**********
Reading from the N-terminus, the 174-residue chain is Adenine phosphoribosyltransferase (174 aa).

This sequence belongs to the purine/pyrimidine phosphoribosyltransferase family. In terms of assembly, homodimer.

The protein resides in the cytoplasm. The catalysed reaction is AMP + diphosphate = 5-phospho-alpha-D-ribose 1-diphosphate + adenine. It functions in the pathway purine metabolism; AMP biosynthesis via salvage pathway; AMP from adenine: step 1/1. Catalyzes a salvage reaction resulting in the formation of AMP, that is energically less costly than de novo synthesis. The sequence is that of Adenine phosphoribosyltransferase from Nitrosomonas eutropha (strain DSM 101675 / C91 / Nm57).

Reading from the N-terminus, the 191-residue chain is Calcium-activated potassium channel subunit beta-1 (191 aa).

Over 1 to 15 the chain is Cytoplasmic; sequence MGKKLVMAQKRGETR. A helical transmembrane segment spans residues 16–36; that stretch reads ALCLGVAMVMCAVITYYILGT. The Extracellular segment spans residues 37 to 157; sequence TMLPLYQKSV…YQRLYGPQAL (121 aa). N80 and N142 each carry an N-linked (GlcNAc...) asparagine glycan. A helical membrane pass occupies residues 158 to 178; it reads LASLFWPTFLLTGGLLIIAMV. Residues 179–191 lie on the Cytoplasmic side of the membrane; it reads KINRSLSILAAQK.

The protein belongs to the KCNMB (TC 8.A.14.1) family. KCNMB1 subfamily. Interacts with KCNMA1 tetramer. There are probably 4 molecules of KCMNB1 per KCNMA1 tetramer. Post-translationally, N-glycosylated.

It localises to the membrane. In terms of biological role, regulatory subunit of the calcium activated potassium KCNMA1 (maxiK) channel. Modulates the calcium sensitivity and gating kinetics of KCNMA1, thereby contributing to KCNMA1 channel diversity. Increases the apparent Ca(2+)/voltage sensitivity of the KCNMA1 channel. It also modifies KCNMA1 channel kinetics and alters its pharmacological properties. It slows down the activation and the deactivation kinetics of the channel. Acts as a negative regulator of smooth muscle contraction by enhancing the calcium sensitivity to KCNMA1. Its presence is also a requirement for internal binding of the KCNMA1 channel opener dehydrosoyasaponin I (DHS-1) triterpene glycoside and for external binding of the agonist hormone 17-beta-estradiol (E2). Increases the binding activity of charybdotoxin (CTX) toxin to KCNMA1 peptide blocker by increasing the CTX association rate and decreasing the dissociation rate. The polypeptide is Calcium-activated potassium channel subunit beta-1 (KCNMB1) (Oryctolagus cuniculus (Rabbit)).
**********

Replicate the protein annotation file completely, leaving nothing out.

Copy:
Reading from the N-terminus, the 174-residue chain is Adenine phosphoribosyltransferase (174 aa).

This sequence belongs to the purine/pyrimidine phosphoribosyltransferase family. In terms of assembly, homodimer.

The protein resides in the cytoplasm. The catalysed reaction is AMP + diphosphate = 5-phospho-alpha-D-ribose 1-diphosphate + adenine. It functions in the pathway purine metabolism; AMP biosynthesis via salvage pathway; AMP from adenine: step 1/1. Catalyzes a salvage reaction resulting in the formation of AMP, that is energically less costly than de novo synthesis. The sequence is that of Adenine phosphoribosyltransferase from Nitrosomonas eutropha (strain DSM 101675 / C91 / Nm57).

Reading from the N-terminus, the 191-residue chain is Calcium-activated potassium channel subunit beta-1 (191 aa).

Over 1 to 15 the chain is Cytoplasmic; sequence MGKKLVMAQKRGETR. A helical transmembrane segment spans residues 16–36; that stretch reads ALCLGVAMVMCAVITYYILGT. The Extracellular segment spans residues 37 to 157; sequence TMLPLYQKSV…YQRLYGPQAL (121 aa). N80 and N142 each carry an N-linked (GlcNAc...) asparagine glycan. A helical membrane pass occupies residues 158 to 178; it reads LASLFWPTFLLTGGLLIIAMV. Residues 179–191 lie on the Cytoplasmic side of the membrane; it reads KINRSLSILAAQK.

The protein belongs to the KCNMB (TC 8.A.14.1) family. KCNMB1 subfamily. Interacts with KCNMA1 tetramer. There are probably 4 molecules of KCMNB1 per KCNMA1 tetramer. Post-translationally, N-glycosylated.

It localises to the membrane. In terms of biological role, regulatory subunit of the calcium activated potassium KCNMA1 (maxiK) channel. Modulates the calcium sensitivity and gating kinetics of KCNMA1, thereby contributing to KCNMA1 channel diversity. Increases the apparent Ca(2+)/voltage sensitivity of the KCNMA1 channel. It also modifies KCNMA1 channel kinetics and alters its pharmacological properties. It slows down the activation and the deactivation kinetics of the channel. Acts as a negative regulator of smooth muscle contraction by enhancing the calcium sensitivity to KCNMA1. Its presence is also a requirement for internal binding of the KCNMA1 channel opener dehydrosoyasaponin I (DHS-1) triterpene glycoside and for external binding of the agonist hormone 17-beta-estradiol (E2). Increases the binding activity of charybdotoxin (CTX) toxin to KCNMA1 peptide blocker by increasing the CTX association rate and decreasing the dissociation rate. The polypeptide is Calcium-activated potassium channel subunit beta-1 (KCNMB1) (Oryctolagus cuniculus (Rabbit)).